One of my biggest complaints about reenactors is that many of them are not realy awaire of the tactics used by armies of the period. This is due in part to the fact that (at least for the Germans) Reference books are not available or in the right language. A little digging however will uncover a wealth of information form a few simple sources. The best source is U.S. Army or U.K. documents form the period that deal with German tactics. While the originals may not be available in large numbers there has been a reprint of the U.S. Army handbook on German Military Forces.
Another problem with reenactors is a general lack of training. It's not too difficult to understand the tactics of the day and still not be able to apply thing to the battle. A good example is when was the last time you were asked to perform a reconassence patrol, set up a road block or outpost. These are all routine tasks of a normal soldier but the tactics are never employed. That is mostly due to the fact that very few reenactments have any kind of command structure.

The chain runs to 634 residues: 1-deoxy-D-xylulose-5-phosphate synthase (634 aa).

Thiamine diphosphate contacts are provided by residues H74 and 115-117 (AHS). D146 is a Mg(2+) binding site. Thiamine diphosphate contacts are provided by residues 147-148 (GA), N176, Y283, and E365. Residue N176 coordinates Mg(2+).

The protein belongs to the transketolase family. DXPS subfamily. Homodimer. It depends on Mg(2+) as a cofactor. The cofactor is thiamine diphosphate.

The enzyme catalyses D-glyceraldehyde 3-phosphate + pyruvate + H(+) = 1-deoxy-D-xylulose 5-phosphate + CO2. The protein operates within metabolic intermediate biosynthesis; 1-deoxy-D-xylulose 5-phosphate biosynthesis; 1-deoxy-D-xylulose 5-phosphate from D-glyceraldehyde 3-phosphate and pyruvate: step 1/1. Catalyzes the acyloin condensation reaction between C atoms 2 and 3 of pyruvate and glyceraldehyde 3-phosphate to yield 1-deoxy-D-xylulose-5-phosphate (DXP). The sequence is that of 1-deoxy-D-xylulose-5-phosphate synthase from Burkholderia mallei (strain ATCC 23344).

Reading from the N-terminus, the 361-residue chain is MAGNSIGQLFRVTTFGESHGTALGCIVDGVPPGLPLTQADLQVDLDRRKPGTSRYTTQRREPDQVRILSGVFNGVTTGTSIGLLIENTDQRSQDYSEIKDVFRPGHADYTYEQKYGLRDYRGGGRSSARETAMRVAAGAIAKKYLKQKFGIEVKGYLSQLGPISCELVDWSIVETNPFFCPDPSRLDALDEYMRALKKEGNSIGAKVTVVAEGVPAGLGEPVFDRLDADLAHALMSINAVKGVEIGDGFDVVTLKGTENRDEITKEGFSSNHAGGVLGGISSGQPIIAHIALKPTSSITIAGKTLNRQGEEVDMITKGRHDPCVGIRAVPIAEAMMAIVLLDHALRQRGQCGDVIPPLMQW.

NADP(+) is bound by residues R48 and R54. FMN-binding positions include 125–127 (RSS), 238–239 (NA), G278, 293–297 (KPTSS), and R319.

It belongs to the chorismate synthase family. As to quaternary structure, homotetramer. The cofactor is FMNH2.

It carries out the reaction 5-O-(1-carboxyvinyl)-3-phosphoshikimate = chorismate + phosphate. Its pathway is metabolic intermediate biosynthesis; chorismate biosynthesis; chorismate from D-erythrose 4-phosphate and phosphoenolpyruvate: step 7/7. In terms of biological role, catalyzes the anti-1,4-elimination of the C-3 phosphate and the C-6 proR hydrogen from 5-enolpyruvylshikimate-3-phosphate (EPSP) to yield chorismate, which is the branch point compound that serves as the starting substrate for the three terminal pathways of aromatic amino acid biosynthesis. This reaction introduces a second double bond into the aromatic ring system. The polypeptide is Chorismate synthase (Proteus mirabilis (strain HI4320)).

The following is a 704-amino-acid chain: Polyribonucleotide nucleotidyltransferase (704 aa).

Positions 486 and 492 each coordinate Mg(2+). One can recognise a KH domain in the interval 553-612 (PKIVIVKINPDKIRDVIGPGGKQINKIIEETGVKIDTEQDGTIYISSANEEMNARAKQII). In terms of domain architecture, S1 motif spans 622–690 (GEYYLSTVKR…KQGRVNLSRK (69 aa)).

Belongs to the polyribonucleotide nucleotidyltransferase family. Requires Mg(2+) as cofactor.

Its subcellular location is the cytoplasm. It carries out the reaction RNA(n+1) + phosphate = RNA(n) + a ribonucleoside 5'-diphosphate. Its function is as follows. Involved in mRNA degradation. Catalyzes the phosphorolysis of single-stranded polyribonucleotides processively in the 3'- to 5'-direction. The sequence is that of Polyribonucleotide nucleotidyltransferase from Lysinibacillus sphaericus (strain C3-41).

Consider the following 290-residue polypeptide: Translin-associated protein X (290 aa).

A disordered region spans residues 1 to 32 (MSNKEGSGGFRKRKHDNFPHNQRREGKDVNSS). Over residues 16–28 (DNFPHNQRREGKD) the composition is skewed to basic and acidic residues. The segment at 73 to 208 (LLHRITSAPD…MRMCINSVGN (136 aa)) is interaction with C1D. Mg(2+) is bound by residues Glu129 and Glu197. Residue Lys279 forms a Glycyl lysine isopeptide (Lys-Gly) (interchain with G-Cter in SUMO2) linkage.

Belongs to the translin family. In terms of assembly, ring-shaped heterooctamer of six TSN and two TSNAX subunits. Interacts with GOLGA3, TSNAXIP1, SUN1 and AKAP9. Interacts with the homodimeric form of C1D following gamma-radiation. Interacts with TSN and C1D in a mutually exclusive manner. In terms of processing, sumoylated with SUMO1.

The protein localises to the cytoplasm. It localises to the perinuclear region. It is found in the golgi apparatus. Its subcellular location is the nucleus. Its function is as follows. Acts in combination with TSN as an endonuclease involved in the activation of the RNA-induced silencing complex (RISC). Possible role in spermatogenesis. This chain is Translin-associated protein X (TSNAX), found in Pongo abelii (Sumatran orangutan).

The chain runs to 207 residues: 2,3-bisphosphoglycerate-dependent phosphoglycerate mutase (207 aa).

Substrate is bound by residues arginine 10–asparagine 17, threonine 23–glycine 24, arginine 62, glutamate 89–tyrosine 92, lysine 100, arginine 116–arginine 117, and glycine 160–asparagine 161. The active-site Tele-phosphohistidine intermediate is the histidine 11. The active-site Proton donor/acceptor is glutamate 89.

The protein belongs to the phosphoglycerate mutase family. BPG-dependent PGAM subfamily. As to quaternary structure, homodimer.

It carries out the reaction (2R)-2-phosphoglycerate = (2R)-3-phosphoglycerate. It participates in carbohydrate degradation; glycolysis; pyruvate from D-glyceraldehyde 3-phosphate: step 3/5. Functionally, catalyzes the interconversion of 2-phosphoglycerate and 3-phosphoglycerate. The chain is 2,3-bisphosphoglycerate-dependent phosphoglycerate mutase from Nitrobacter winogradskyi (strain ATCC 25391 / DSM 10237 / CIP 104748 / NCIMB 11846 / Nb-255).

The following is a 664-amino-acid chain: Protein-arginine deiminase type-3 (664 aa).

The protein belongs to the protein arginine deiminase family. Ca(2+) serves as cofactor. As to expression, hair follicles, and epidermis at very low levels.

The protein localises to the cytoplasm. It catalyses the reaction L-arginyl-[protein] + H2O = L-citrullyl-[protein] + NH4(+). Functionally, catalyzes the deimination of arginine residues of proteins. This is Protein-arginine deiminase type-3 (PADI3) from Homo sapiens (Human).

With that in mind here is how a typical German Defensive line should look.
5,000 to 7,000 meters from the Hauptkampffeld (Main Line of Resestance) a Vorgeschobene Stellung (Advanced Position) is set up. Since these units are too far from the MLR they must be very moble. They will probably be composed of Divisional Recon detachements and are supported by artillery fire only.
Next is the Vorposten which is 2,000 to 5,000 meters to the front of the MLR, however it must be covered by the supporting fire of the MLR. Since very few reenactment units have 12 cm morters or 7.5cm infantry guns the vorposten sould not be beyond the range of the parent units fire 100-200 meters.